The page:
Tariffs Hit American Whiskey Exports Even Worse Than Previously Reported, Industry Group Says
A full-year report from the Distilled Spirits Council shows that exports “whiplashed” after tariffs kicked in.
Last month, the trade group the Distilled Spirits Council offered a dire look at how President Trump’s trade war appeared to be affecting exports of American whiskey. At the time, despite showing growth through the first six months of 2018 — a 28 percent increase year-over-year for U.S. whiskey exports — the council said that, for the next five months after retaliatory tariffs levied by other countries kicked in, exports were actually down 8.2 percent. Now, the Distilled Spirits Council has tallied the results for December and is back with a full-year report — allowing us to compare apples to apples on the first and second halves of the year. Turns out the holiday season wasn’t any brighter for American whiskey producers.
Despite American whiskey export sales of $595 million through the end of June, for the second half of 2018, sales were just $593 million — an 11 percent decline year-over-year. Not only does that mean that last year saw a dramatic double-digit gain abruptly turn to a double-digit loss, but the council also notes that spirits exports are typically “much higher” in the second half of the year, which the trade group says is a clear sign of “the harm the tariffs have caused.”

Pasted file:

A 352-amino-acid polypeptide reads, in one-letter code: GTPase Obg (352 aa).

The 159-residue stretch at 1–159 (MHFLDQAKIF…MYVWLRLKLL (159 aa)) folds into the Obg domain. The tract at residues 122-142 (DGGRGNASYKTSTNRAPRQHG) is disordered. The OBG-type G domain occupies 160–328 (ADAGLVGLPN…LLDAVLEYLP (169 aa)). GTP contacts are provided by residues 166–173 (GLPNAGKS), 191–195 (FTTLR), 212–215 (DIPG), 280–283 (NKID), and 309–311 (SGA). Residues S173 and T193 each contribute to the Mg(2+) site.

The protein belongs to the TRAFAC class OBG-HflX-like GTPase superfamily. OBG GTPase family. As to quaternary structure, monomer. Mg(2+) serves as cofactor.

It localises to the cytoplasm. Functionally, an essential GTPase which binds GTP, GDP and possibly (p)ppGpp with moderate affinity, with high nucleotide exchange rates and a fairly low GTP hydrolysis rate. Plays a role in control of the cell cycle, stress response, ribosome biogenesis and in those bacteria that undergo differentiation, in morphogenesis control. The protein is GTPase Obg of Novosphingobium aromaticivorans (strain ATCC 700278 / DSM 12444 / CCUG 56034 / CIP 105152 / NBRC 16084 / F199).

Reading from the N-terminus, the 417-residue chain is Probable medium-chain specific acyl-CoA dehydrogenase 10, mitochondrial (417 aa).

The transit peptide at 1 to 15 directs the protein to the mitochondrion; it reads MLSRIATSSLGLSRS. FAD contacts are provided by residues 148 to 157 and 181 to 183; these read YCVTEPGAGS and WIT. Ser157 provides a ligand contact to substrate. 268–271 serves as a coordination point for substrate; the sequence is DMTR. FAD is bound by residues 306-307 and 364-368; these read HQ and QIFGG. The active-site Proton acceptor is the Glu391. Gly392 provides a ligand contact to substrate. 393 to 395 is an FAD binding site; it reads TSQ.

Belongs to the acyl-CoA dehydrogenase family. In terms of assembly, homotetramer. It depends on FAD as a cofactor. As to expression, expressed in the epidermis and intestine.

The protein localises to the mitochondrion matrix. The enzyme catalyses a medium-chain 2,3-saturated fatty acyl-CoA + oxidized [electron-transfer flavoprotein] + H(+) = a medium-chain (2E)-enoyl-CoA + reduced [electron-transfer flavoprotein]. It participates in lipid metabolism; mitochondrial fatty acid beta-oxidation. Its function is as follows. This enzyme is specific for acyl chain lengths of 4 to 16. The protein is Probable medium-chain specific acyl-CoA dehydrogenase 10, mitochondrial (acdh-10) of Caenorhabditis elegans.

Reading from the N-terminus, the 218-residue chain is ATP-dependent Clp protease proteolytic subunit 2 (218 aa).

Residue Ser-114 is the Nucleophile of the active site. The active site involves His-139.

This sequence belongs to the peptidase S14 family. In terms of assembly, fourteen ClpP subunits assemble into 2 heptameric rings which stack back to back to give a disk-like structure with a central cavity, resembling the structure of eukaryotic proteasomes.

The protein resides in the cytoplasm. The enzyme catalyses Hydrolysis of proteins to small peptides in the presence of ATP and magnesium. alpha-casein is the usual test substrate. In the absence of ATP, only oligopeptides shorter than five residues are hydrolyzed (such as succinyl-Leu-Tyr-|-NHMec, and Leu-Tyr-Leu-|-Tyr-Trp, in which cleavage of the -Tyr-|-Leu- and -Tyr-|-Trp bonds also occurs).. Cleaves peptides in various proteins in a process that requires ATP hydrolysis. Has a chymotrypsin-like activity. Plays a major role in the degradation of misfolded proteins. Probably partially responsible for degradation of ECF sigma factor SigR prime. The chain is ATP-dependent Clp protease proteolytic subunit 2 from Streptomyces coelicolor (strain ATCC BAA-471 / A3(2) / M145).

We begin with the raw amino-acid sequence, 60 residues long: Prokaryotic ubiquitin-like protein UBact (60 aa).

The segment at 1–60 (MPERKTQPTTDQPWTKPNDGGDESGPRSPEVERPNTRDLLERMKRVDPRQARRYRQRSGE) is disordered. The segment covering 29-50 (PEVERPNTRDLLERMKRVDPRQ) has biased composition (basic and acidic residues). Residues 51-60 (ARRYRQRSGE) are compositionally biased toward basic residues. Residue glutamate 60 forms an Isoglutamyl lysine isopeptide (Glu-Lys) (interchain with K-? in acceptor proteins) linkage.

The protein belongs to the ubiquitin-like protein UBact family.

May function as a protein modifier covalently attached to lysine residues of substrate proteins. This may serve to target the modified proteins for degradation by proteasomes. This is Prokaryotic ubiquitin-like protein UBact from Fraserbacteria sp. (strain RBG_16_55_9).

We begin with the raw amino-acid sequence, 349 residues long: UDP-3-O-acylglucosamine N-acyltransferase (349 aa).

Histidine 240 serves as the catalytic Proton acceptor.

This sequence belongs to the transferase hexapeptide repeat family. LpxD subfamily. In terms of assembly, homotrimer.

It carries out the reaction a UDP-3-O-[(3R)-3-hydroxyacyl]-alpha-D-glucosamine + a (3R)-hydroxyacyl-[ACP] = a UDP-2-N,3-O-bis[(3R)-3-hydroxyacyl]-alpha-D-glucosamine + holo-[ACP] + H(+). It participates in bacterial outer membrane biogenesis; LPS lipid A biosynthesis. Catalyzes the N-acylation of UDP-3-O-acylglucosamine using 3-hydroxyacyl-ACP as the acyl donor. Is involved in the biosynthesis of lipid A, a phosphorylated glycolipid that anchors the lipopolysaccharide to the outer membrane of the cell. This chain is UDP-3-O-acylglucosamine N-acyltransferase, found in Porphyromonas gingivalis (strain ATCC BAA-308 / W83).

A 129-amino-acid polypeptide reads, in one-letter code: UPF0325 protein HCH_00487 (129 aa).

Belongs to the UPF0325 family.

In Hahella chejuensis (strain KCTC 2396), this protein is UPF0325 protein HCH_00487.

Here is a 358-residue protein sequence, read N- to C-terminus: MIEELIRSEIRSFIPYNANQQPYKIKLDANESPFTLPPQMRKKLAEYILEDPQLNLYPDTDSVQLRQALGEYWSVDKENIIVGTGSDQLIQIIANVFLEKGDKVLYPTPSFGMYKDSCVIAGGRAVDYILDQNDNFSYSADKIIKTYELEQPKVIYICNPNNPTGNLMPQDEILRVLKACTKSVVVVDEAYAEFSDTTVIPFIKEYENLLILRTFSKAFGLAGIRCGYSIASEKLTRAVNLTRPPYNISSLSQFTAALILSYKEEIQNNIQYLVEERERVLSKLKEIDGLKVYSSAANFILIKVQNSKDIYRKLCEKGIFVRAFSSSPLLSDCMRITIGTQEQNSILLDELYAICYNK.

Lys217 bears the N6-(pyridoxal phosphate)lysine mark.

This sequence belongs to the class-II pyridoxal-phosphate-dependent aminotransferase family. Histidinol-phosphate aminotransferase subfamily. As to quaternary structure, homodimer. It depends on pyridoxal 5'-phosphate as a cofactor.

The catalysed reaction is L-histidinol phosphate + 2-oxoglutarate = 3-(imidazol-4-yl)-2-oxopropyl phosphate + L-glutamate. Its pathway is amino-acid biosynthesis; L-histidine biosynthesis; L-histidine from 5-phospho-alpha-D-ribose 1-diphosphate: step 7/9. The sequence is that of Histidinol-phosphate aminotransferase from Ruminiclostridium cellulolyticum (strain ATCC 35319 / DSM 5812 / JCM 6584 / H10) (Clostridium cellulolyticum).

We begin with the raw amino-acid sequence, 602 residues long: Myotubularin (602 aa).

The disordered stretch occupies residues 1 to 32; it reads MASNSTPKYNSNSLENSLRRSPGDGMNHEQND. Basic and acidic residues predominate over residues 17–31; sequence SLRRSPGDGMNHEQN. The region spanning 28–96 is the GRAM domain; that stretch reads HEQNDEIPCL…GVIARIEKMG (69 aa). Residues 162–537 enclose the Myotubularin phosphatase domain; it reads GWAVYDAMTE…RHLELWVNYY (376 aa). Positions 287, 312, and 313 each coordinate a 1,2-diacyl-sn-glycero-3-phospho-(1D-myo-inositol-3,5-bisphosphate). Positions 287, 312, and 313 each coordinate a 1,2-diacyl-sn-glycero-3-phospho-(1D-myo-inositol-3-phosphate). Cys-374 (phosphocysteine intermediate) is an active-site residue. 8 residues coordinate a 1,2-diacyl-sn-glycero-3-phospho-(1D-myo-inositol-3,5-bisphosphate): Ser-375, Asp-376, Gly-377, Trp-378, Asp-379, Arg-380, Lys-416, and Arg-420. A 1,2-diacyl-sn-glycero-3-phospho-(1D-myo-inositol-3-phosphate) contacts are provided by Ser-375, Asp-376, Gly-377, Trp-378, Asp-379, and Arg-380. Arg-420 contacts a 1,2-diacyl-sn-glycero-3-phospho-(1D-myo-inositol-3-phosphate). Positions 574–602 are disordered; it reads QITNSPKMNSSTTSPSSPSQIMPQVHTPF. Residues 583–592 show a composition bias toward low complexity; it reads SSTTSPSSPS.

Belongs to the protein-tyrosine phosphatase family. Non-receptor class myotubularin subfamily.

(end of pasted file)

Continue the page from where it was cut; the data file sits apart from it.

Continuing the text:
When looking at all 12 months, American whiskey exports were still worth a record $1.18 billion — but that’s only a 5.1 percent annual gain compared to 2017’s growth of 16 percent from the year before.
Based on these numbers, American whiskey was on a hell of a run that was stopped pretty much dead in its tracks and Distilled Spirits Council President and CEO Chris Swonger thinks he knows why. “With the full year data in hand it is clear that the retaliatory tariffs are having a significant and growing impact on American Whiskey exports, which had been a bright spot for U.S. agriculture exports,” he said announcing the new figures. “The damage to American Whiskey exports is now accelerating, and this is collateral damage from ongoing global trade disputes.”
The council points out that this “whiplash” was especially dramatic in the EU. Once the block of countries introduced 25 percent retaliatory tariffs midyear, exports switched from 33 percent growth in the first half of 2018 to a 13.4 percent decline.
For the record, Swonger does admit that “some portion of the front-end growth is attributable to larger producers positioning product in foreign markets ahead of the tariffs;” however, he also called for change. “With our member companies, we have worked for many years to promote American Whiskeys in key export markets,” he stated. “As a result, their popularity has been skyrocketing. We urge policy makers and our trading partners to rapidly address these retaliatory tariffs before more damage is done to what has been a great American trade success story.”